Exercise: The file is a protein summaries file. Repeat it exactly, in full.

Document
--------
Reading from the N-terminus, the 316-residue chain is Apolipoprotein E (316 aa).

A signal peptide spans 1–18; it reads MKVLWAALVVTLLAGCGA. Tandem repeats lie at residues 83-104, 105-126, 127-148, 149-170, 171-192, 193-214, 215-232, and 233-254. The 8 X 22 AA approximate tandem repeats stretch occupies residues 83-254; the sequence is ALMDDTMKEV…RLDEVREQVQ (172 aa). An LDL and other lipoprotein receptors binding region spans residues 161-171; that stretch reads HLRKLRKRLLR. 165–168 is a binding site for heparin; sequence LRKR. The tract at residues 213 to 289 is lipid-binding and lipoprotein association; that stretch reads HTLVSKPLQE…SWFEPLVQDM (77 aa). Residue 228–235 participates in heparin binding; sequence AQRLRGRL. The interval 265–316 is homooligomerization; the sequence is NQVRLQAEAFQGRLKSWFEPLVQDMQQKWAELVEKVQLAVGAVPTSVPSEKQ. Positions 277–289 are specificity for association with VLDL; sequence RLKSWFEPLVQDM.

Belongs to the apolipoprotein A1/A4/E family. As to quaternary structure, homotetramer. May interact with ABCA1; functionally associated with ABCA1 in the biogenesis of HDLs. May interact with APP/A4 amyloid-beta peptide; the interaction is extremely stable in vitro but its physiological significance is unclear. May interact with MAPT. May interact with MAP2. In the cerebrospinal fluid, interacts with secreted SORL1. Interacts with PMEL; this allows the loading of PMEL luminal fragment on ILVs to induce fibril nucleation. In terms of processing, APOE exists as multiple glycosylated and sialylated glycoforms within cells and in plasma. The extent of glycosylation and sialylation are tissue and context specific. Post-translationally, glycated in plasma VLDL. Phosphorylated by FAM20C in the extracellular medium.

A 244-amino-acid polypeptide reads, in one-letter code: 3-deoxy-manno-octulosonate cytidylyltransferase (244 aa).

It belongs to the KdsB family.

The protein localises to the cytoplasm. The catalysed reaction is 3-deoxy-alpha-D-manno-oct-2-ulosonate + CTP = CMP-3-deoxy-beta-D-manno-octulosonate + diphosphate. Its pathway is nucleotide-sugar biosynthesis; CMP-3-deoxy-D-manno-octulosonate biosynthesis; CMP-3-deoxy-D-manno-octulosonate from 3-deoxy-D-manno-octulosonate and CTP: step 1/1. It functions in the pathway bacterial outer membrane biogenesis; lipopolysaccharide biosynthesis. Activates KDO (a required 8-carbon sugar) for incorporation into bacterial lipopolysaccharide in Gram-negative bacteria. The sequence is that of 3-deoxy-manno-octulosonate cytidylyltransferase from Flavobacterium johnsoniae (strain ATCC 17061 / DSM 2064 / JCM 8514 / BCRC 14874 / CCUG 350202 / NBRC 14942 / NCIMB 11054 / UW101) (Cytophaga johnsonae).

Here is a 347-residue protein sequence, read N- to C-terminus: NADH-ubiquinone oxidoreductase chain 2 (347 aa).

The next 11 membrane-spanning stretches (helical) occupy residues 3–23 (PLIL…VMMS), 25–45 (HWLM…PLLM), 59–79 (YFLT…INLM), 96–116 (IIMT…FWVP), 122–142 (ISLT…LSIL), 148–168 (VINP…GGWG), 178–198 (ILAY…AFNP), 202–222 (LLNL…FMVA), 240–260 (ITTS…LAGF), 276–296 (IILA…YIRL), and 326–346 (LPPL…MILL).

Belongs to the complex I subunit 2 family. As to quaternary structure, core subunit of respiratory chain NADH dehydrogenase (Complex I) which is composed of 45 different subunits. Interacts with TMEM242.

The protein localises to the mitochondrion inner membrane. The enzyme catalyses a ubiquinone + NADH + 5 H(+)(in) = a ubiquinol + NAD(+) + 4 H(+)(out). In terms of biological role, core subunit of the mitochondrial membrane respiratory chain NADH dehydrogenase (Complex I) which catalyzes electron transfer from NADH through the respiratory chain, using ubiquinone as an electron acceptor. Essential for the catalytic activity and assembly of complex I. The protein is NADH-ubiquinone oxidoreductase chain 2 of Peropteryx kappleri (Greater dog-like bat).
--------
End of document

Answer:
Reading from the N-terminus, the 316-residue chain is Apolipoprotein E (316 aa).

A signal peptide spans 1–18; it reads MKVLWAALVVTLLAGCGA. Tandem repeats lie at residues 83-104, 105-126, 127-148, 149-170, 171-192, 193-214, 215-232, and 233-254. The 8 X 22 AA approximate tandem repeats stretch occupies residues 83-254; the sequence is ALMDDTMKEV…RLDEVREQVQ (172 aa). An LDL and other lipoprotein receptors binding region spans residues 161-171; that stretch reads HLRKLRKRLLR. 165–168 is a binding site for heparin; sequence LRKR. The tract at residues 213 to 289 is lipid-binding and lipoprotein association; that stretch reads HTLVSKPLQE…SWFEPLVQDM (77 aa). Residue 228–235 participates in heparin binding; sequence AQRLRGRL. The interval 265–316 is homooligomerization; the sequence is NQVRLQAEAFQGRLKSWFEPLVQDMQQKWAELVEKVQLAVGAVPTSVPSEKQ. Positions 277–289 are specificity for association with VLDL; sequence RLKSWFEPLVQDM.

Belongs to the apolipoprotein A1/A4/E family. As to quaternary structure, homotetramer. May interact with ABCA1; functionally associated with ABCA1 in the biogenesis of HDLs. May interact with APP/A4 amyloid-beta peptide; the interaction is extremely stable in vitro but its physiological significance is unclear. May interact with MAPT. May interact with MAP2. In the cerebrospinal fluid, interacts with secreted SORL1. Interacts with PMEL; this allows the loading of PMEL luminal fragment on ILVs to induce fibril nucleation. In terms of processing, APOE exists as multiple glycosylated and sialylated glycoforms within cells and in plasma. The extent of glycosylation and sialylation are tissue and context specific. Post-translationally, glycated in plasma VLDL. Phosphorylated by FAM20C in the extracellular medium.

A 244-amino-acid polypeptide reads, in one-letter code: 3-deoxy-manno-octulosonate cytidylyltransferase (244 aa).

It belongs to the KdsB family.

The protein localises to the cytoplasm. The catalysed reaction is 3-deoxy-alpha-D-manno-oct-2-ulosonate + CTP = CMP-3-deoxy-beta-D-manno-octulosonate + diphosphate. Its pathway is nucleotide-sugar biosynthesis; CMP-3-deoxy-D-manno-octulosonate biosynthesis; CMP-3-deoxy-D-manno-octulosonate from 3-deoxy-D-manno-octulosonate and CTP: step 1/1. It functions in the pathway bacterial outer membrane biogenesis; lipopolysaccharide biosynthesis. Activates KDO (a required 8-carbon sugar) for incorporation into bacterial lipopolysaccharide in Gram-negative bacteria. The sequence is that of 3-deoxy-manno-octulosonate cytidylyltransferase from Flavobacterium johnsoniae (strain ATCC 17061 / DSM 2064 / JCM 8514 / BCRC 14874 / CCUG 350202 / NBRC 14942 / NCIMB 11054 / UW101) (Cytophaga johnsonae).

Here is a 347-residue protein sequence, read N- to C-terminus: NADH-ubiquinone oxidoreductase chain 2 (347 aa).

The next 11 membrane-spanning stretches (helical) occupy residues 3–23 (PLIL…VMMS), 25–45 (HWLM…PLLM), 59–79 (YFLT…INLM), 96–116 (IIMT…FWVP), 122–142 (ISLT…LSIL), 148–168 (VINP…GGWG), 178–198 (ILAY…AFNP), 202–222 (LLNL…FMVA), 240–260 (ITTS…LAGF), 276–296 (IILA…YIRL), and 326–346 (LPPL…MILL).

Belongs to the complex I subunit 2 family. As to quaternary structure, core subunit of respiratory chain NADH dehydrogenase (Complex I) which is composed of 45 different subunits. Interacts with TMEM242.

The protein localises to the mitochondrion inner membrane. The enzyme catalyses a ubiquinone + NADH + 5 H(+)(in) = a ubiquinol + NAD(+) + 4 H(+)(out). In terms of biological role, core subunit of the mitochondrial membrane respiratory chain NADH dehydrogenase (Complex I) which catalyzes electron transfer from NADH through the respiratory chain, using ubiquinone as an electron acceptor. Essential for the catalytic activity and assembly of complex I. The protein is NADH-ubiquinone oxidoreductase chain 2 of Peropteryx kappleri (Greater dog-like bat).